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RE: PVC drainage under concrete

"There ARE direct (threaded) PVC-to-Cast Iron couplings..."

There is not a lot of threaded cast iron around.
Rubber slip seals, oakum and lead on older stuff, or no-hub with rubber and stainless clamping.

There is a ton of threaded steel pipe, but it is rarely used in residential over a couple inches.

Since the minimum line for a toilet is 3 inches, it is not very commonly steel.


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RE: PVC drainage under concrete

QUOTE: "to be buried under slab, it can't be just any PVC, but must be Schedule-40, or maybe even Sched80."

WRONG!!!! You may NOY use PVC sched. 80 pipe to make a drain line.

Whenever we hear the word "schedule" we generally think in terms of time, by example, when you make out a personal schedule you are making a list of events in your day, generally regulated by time, but in fact, the word "schedule" actually means "A list".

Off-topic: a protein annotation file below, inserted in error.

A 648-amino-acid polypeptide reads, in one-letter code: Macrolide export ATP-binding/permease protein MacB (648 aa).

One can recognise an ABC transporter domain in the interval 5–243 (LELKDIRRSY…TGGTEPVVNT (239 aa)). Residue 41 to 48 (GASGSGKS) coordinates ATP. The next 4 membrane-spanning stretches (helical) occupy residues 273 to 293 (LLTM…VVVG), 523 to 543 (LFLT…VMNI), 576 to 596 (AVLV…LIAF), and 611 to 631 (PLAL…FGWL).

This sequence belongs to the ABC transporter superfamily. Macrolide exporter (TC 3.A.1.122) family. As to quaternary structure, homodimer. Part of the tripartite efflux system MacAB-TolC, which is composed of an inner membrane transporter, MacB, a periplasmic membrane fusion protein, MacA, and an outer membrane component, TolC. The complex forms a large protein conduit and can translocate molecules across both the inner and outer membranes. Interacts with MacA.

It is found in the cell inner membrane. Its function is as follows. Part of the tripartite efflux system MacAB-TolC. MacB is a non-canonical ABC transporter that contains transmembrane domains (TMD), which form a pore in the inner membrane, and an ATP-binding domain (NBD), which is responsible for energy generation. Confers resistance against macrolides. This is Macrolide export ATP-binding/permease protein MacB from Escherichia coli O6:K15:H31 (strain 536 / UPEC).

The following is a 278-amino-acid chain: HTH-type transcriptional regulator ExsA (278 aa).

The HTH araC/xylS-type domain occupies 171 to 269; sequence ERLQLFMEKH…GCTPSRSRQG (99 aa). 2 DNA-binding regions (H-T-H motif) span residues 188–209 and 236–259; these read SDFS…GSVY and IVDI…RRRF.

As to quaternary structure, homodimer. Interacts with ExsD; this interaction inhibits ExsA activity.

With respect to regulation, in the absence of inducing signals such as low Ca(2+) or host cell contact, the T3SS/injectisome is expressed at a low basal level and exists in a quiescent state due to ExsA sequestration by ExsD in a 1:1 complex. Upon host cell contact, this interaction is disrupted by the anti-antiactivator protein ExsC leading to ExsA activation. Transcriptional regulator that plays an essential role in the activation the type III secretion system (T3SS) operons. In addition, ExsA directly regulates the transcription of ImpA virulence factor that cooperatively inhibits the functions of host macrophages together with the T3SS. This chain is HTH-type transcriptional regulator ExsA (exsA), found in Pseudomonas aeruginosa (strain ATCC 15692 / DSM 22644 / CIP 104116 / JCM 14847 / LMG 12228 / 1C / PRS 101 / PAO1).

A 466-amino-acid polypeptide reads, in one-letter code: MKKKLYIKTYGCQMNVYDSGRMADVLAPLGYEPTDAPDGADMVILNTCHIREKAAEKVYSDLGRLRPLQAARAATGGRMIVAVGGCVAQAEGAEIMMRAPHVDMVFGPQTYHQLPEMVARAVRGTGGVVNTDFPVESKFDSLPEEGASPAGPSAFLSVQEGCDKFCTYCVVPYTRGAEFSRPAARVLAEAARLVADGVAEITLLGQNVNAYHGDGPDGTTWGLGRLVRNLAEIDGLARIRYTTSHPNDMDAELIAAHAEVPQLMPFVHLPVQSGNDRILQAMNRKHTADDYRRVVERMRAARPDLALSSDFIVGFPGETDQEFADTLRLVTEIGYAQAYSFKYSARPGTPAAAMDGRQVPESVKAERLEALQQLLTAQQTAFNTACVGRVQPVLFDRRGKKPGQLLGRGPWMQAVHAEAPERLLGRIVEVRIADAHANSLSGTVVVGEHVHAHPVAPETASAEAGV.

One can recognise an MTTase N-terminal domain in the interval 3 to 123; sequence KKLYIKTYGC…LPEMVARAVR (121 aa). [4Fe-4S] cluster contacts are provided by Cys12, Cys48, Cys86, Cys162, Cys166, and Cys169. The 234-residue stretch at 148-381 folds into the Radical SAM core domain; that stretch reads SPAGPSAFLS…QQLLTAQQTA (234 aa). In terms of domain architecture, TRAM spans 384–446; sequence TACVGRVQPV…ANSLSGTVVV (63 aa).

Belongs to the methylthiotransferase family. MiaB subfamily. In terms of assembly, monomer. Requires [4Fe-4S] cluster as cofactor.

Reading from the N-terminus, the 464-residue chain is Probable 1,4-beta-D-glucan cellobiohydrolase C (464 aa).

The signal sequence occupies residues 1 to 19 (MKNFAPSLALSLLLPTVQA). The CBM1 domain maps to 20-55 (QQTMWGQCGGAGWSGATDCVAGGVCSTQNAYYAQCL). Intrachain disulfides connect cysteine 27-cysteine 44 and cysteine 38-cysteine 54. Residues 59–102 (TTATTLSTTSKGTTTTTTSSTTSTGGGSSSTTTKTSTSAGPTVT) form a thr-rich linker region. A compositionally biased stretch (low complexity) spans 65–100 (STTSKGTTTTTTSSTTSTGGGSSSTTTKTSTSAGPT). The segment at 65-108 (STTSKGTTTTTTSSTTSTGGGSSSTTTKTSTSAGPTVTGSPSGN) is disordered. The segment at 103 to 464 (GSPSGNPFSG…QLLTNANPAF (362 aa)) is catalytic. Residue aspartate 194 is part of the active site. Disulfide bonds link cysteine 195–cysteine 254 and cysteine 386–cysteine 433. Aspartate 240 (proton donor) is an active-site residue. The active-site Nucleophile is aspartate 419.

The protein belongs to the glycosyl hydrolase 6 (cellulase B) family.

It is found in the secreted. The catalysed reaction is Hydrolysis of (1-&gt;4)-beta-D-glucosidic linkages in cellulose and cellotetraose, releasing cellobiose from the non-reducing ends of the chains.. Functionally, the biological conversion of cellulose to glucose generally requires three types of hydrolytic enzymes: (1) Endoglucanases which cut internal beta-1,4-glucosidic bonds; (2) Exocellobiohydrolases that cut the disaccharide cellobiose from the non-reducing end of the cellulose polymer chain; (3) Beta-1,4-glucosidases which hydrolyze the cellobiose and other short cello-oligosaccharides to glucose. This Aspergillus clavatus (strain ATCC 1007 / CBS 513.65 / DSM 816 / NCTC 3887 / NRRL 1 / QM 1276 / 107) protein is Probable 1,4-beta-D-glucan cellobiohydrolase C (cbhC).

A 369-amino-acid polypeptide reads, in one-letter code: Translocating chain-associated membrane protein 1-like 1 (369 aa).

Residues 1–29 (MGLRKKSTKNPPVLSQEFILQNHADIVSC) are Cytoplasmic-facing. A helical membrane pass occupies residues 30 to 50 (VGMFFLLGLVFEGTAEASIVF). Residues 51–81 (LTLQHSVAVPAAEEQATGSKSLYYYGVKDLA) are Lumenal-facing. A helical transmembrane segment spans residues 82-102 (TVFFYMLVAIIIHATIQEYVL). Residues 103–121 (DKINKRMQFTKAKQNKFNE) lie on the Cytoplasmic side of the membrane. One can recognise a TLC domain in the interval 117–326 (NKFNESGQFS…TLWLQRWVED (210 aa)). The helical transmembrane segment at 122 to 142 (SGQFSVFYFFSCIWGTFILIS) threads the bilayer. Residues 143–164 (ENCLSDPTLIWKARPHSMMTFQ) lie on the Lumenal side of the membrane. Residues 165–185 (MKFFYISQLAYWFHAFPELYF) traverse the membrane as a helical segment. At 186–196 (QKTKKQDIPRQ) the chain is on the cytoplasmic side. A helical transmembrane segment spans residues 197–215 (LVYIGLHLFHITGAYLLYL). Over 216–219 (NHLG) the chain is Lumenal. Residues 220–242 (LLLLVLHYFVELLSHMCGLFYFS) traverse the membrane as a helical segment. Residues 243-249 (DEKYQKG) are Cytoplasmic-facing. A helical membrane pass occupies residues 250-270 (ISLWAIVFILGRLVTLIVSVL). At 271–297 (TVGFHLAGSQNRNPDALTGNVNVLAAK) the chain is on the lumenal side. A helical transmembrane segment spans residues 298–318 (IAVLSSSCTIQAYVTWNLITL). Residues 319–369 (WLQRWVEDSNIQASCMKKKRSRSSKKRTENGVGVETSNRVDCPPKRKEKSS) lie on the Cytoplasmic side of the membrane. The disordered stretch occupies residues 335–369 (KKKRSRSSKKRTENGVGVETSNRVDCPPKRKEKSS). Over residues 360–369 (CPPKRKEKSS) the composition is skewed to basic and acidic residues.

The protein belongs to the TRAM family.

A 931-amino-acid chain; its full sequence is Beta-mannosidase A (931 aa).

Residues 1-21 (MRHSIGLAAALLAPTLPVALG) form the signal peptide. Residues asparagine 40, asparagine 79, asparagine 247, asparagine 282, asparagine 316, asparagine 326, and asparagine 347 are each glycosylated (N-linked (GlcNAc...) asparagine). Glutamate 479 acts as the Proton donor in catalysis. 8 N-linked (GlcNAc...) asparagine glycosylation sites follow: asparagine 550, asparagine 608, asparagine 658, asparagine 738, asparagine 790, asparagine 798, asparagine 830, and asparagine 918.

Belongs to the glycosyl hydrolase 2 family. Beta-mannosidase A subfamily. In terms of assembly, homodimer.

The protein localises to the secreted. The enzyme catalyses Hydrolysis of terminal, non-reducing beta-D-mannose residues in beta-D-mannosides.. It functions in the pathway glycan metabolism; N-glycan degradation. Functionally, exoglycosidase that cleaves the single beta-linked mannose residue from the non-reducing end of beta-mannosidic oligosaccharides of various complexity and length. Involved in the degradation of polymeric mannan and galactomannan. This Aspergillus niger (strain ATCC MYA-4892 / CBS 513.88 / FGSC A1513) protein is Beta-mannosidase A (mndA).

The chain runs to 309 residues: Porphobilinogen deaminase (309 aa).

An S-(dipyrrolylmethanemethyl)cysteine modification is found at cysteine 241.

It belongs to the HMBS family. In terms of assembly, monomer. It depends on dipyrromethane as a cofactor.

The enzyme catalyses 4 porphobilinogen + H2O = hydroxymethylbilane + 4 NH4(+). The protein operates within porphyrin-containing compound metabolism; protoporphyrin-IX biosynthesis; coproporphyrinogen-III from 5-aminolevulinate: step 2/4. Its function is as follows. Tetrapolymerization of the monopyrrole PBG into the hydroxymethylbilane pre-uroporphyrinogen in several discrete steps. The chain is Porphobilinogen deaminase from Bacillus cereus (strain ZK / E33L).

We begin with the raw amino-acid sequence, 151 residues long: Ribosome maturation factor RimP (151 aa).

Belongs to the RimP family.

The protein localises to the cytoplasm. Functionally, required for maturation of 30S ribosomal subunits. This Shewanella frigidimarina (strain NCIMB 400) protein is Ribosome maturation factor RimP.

Understanding that pipe is made for many different industries and applications it then stands that they must make pipe with differing wall thicknesses to withstand the differing working pressures or physical stresses that may be encountered.

Officially Pipe is measured by its ID (inside diameter) while tubing is measured by its OD (outside diameter) however technically speaking all the measurements are said to be "Nominal Trade Sizes". This means that while a piece of pipe meets the needs of a specific size, the actual internal diameter may vary slightly, depending upon the wall thickness of the pipe. It is done this way so that we may have a standard set of taps and dies to cut the threads on all pipe, regardless of wall thickness, otherwise we would need a separate set of taps and dies for every variation in wall thickness.

Iron Pipe, PVC Pipe and ABS pipe are made to the Iron Pipe Standard (IPS).